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What you can do about the negativity bias in medicine


It’s easy to be a Negative Nancy, but it’s important for the sake of yourself, your staff and your patients that you focus on the positives to build a better workplace culture.

negativity bias, medicine, healthcare, physician, negative experiences, culture

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Ever notice a tendency to focus more on what’s wrong than what’s right? To notice what people do wrong more than what they do well? Or to offer criticism or advice more than positive appreciation?

Well, you are not alone: Our brains are hardwired for a negativity bias. That means that negative experiences and information grab more of our attention, are more memorable and their effects last longer than positive experiences. At the end of the day, it’s the negative experiences that we remember more rather than the positive ones.

The negativity bias not only affects how we feel, it also impacts work culture and patient care. Let’s first look at its implications on the workplace.

If people are more strongly impacted by the negative than the positive AND if we tend to notice the negative more, then people are probably getting more criticism or “helpful” advice (which, when unsolicited, is perceived as criticism) than they are appreciation or positive acknowledgments.

This is what I consider low-hanging fruit for improving interactions at work. We know that it takes about eight or nine positives to counteract the negativity bias. By giving employees specific and genuine recognition for a job well done, we can shift the workplace culture to one of greater collaboration and appreciation.

And best of all, it’s easy and free. Tell people what specific behaviors they are doing or have done that made a positive impact. Recognition or appreciation is rewarding to the brain. What’s more, anything that is rewarding tends to be repeated. Not only does positive feedback make people feel good, it reinforces behaviors that we want to be reinforced, a win-win.

An additional benefit of mitigating the negativity bias is that when people feel appreciated by others, they are more likely to want to collaborate and contribute. Their morale and engagement at work improves as well, making them more productive and effective.

Now let’s shift our focus to how the negativity bias impacts patient care. The negativity bias is alive and well in medicine. It starts in medical school where students are frequently exposed to teaching methods that create feelings of shame, ineptitude and incompetency. Early on in their careers, physicians learn both the importance of preventing and avoiding errors as well as the need for perfection.

And yet, we know that mistakes are inevitable. We also know that if we talk about them, we are more likely to prevent their recurrence. The problem is that healthcare workers often avoid acknowledging that an error has occurred. This is typically due to a culture where mistakes are accompanied by some form of punishment, and people often feel humiliated and blamed. Hospital settings can also perpetuate a culture where the negativity bias is enhanced with physician peer review committees and incident reporting systems.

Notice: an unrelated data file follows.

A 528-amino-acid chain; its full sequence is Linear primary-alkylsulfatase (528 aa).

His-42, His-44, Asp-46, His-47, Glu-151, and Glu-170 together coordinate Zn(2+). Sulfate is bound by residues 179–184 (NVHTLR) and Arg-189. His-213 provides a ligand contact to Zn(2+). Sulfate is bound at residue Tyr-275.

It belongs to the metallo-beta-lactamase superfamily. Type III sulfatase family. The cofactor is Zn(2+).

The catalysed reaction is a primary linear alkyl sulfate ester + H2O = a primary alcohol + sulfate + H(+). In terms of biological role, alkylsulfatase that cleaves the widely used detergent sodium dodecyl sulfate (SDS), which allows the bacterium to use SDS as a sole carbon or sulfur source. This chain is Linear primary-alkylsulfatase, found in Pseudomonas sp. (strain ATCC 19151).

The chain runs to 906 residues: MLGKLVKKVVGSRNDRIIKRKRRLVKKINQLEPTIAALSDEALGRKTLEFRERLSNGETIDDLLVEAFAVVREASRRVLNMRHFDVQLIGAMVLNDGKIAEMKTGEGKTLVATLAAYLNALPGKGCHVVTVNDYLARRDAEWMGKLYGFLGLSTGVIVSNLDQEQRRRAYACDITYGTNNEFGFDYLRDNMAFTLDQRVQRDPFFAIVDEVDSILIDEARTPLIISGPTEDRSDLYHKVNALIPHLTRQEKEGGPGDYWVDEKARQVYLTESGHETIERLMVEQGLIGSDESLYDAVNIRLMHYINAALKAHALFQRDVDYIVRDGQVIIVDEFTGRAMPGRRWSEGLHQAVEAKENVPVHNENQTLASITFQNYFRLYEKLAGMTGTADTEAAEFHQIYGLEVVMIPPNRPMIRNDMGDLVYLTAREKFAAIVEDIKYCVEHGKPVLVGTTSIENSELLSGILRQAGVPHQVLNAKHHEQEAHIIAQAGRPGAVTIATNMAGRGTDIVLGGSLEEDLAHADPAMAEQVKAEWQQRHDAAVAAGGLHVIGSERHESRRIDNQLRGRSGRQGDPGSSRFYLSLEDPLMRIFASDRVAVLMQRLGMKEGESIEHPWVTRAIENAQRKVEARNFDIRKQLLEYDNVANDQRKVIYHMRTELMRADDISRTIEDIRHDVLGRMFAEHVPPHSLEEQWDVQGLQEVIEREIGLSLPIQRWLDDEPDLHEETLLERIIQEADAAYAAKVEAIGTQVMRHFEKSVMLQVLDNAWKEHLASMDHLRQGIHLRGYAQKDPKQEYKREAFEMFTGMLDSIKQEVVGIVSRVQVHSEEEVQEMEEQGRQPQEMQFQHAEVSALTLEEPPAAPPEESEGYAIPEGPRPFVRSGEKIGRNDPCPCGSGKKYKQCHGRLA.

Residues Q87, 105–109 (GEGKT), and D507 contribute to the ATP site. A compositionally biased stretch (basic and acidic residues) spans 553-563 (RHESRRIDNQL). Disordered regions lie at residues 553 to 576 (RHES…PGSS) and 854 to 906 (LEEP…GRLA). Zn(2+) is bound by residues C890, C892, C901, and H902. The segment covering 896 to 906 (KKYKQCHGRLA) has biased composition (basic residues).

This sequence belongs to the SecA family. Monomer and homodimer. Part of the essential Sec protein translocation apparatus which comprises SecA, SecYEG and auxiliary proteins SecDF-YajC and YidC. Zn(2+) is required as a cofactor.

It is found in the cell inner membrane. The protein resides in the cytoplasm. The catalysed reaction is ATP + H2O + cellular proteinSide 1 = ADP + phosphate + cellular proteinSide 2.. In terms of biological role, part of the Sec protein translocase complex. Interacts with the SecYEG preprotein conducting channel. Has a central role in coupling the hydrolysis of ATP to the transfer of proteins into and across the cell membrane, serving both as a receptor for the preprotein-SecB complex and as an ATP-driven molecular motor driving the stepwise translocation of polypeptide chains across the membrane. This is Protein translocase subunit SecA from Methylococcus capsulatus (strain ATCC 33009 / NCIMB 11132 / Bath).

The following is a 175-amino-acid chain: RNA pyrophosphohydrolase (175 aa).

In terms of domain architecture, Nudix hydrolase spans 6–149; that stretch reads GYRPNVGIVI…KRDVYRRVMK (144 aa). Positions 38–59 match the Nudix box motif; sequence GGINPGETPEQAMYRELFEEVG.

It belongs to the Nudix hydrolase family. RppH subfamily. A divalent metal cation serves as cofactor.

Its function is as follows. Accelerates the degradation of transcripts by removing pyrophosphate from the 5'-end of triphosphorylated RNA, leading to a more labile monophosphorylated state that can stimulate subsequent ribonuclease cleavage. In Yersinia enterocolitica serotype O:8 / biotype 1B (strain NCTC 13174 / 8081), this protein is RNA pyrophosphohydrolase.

We need a solution. We need to transform a culture of blame into a culture of learning, where the reporting of medical errors is welcomed because it serves as a teaching opportunity. Even the word “error” can sound daunting and intimidating. I encourage healthcare professionals to instead think of errors as learning opportunities to make it easier to talk about.

Here are five practical strategies to mitigate the negativity bias and improve patient safety and outcomes:

  • Build a culture that rewards the reporting and discussion of medical errors and reframes them as learning opportunities. Rewards can take the form of verbal and/or written recognition. There might be a “case of the month,” where managers identify a case or cases with the greatest learning opportunity.

  • Provide a system that encourages reporting of near misses, which are also great learning opportunities.

  • Ask questions focused on the what, why or how and less on the who when creating a learning opportunity from a near miss or an error. This will help minimize feelings of blame and shame.

  • Delay submissions of incident reports until after you speak with the person who is identified in the report. This avoids the problem of many reporting systems where people write someone up rather than communicate directly.

  • Augment learning from errors or mistakes with lots of acknowledgement of what people have done well. Remember, it takes about eight or nine positives to overcome the effects of the negativity bias.

To paraphrase Alexander Pope, "To err is human, but to learn is divine."

Catherine Hambley, PhD, is CEO of Brain-Based Strategies Consulting, where she specializes in executive coaching, leadership and team development and organizational transformation. Catherine has an extensive background in healthcare, where she works with physicians, nurses and hospital executives to create cultures of learning, collaboration and engagement. Check out her website at

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